dist ( p 1 , t 2 ), we add a fixed

dist ( p 2 , t 1 ). Since dist ( p 2 , t 1 ) >

dummy node with weight equal to 0 at p 1 and connect the net to the dummy node. The hyperedge weight is set to the value of dist ( p 2 , t 1 ) dist ( p 1 , t 2 ), which is the HPWL

increase if the net is cut during the partitioning. The ra- tionale is that the HPWL is smaller if all blocks connecting with the net are located at p 1 , and we will favor the blocks connecting with the net to be moved to the left partition during the partitioning because of the fixed dummy node. In Figure 2(d), a net connects with the external terminals t 1 and t 2 , and the terminals are on different sides of the range of p 1 and p 2 . The hyperedge weight is set to 0 because the block locations will not affect the HPWL. By using the above net-weighting scheme, the cut size is proportional to the HPWL, and finding the min-cut bi-partitioning leads to the assignments of block locations with the minimal HPWL.

2.2 Whitespace Distribution

If a large block exists in the region, we cannot always use

R R R R 1 2 1 2 p p p p 1 2 1
R
R
R
R
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p
p
p
p
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(b)
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p
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Figure 2: An example of determining a net weight. Here, p 1 and p 2 are the respective centers of the two sub-regions R 1 and R 2 , and t 1 and t 2 are external terminals outside the region.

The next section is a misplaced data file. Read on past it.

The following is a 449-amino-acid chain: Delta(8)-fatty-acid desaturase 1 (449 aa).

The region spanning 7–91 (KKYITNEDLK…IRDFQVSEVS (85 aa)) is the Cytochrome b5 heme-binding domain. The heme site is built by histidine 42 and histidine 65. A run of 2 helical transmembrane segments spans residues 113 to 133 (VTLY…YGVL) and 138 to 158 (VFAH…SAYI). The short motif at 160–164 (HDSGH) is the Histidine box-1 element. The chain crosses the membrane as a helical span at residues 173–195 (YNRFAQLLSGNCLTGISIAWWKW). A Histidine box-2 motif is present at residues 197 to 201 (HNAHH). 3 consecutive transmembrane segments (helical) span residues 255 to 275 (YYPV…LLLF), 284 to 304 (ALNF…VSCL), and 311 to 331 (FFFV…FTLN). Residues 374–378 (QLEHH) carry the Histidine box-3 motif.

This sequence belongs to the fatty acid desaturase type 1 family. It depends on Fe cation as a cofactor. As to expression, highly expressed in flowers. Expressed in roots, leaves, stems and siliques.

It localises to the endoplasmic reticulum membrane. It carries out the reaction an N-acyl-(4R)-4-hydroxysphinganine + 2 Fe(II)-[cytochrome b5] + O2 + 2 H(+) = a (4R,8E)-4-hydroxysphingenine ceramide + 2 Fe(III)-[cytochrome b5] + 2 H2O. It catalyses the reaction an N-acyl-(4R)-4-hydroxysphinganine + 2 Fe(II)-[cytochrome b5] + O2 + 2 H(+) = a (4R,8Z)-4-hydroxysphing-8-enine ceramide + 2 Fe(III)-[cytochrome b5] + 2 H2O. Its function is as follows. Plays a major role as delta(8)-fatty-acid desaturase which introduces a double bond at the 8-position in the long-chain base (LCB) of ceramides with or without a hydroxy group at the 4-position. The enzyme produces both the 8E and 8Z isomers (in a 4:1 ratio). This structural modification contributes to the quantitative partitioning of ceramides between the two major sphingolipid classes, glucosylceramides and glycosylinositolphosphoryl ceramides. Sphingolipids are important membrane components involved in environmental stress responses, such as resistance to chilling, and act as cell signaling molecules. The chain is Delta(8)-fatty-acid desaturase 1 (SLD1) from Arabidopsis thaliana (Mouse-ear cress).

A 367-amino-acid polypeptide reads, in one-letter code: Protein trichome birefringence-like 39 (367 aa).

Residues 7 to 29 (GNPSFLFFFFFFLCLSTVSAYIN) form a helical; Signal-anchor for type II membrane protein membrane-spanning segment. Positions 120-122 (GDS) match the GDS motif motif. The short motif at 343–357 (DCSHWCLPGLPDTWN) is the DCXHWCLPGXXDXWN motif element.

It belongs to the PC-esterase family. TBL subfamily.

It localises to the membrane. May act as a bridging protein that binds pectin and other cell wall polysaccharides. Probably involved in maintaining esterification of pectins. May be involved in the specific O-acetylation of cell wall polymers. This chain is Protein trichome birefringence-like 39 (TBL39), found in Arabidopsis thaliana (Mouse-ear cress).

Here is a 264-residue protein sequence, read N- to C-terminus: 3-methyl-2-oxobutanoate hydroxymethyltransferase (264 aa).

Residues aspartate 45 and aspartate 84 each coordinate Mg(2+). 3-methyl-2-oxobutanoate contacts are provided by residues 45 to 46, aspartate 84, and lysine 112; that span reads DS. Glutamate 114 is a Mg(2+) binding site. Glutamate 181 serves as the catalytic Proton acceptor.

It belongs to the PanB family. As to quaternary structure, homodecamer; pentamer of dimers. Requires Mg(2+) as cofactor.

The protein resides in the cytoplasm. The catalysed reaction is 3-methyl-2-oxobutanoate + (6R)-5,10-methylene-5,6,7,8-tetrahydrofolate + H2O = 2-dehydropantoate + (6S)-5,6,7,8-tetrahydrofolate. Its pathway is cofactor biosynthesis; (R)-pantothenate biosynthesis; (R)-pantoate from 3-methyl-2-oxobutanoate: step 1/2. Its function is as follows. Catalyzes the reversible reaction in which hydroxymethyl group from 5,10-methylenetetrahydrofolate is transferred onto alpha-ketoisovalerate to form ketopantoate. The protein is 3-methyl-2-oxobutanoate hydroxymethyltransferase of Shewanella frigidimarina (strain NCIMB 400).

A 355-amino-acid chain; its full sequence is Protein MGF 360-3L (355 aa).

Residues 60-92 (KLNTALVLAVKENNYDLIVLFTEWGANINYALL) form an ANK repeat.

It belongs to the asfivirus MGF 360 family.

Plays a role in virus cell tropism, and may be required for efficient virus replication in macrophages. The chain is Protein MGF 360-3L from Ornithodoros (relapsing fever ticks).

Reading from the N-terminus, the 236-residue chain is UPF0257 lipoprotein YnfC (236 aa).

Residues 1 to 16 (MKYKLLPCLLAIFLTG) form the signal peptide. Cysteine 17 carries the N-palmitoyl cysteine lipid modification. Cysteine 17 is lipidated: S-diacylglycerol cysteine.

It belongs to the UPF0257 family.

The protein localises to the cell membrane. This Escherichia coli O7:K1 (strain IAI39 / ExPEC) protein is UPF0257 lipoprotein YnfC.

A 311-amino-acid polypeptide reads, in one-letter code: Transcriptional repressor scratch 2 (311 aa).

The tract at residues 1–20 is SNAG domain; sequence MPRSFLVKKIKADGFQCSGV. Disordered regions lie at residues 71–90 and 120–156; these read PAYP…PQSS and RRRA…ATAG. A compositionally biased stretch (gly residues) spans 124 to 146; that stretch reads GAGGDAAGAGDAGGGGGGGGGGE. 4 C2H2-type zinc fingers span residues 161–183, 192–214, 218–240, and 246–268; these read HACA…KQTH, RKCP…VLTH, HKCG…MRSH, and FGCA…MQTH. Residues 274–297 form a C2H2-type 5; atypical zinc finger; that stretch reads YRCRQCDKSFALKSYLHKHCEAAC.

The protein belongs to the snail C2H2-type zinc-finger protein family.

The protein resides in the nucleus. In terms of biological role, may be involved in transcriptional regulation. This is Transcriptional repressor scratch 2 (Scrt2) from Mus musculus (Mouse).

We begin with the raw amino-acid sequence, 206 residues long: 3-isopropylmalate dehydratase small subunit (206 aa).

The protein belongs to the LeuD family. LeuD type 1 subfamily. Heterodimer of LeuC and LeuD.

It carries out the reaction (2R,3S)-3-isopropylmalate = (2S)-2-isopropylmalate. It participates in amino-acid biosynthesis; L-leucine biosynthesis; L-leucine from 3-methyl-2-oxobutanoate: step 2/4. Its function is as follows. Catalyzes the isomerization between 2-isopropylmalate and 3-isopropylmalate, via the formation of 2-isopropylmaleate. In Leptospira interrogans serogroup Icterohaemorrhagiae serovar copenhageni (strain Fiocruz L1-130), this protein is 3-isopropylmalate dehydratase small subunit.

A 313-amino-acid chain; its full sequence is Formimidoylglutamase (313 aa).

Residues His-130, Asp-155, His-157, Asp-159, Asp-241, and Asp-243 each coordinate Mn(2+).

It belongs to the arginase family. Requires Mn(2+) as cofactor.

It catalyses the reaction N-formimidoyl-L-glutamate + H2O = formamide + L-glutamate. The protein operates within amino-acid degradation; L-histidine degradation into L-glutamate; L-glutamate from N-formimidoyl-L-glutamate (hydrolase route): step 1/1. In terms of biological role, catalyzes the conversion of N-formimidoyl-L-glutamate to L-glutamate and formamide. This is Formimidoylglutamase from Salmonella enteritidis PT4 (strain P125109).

a balanced region bipartition, or the block may not fit into any sub-region. In this case, we have to perform ratio par- titioning. We add a dummy node connecting to the node corresponding to the large block, and set the net-weight to a large negative value. As the example shown in Fig-

ure 3, if we want to obtain a ratio partition of w 1 /w 2 (or w 2 /w 1 ), where w 1 and w 2 are the expected widths for the two sub-regions, the weight of the dummy node shall be set

of the

to A |w 1 w 2 |/( w 1 + w 2 ), where A is the total area

blocks inside the region. Since the net-weight of the edge connecting the dummy node is a large negative value, the min-cut bi-partition will cut the edge. Since the dummy node does not occupy any area in the region, it results in a ratio partition, and the cut-line moves from c 1 to c 2 .

c

1

c

2

 

R

1

 

R

2

h

 
h  

dummy

node

   

w

1

w

2

Figure 3: An example of the ratio partitioning.

Traditional min-cut based placers uniformly distribute whites- pace in the chip, producing excessive wirelength when large amounts of whitespace are present. Adya et al. [2] use filler cells to control the whitespace allocation. However, this method significantly increases the number of cells and thus leads to longer running time. In contrast, we directly con- trol the imbalance factor for a partitioner to allocate whites- pace. Let the total areas occupied by the blocks in the two sub-regions be A 1 and A 2 . The imbalance factor is defined as max {A 1 /A 2 , A 2 /A 1 } − 1, measuring the imbalance be- tween two partitions during recursive bisection. To identify a feasible imbalance factor for partitioning, we first set one sub-region’s utilization ratio (block area / sub-region area) to 1.0 to compute the maximum imbalance ratio of the cell area for the partitioning. We then compute the maximum imbalance ratio of the other sub-region similarly. Then, the imbalance factor for the partitioning is set to the smaller imbalance ratio for the two sub-regions to avoid overfilling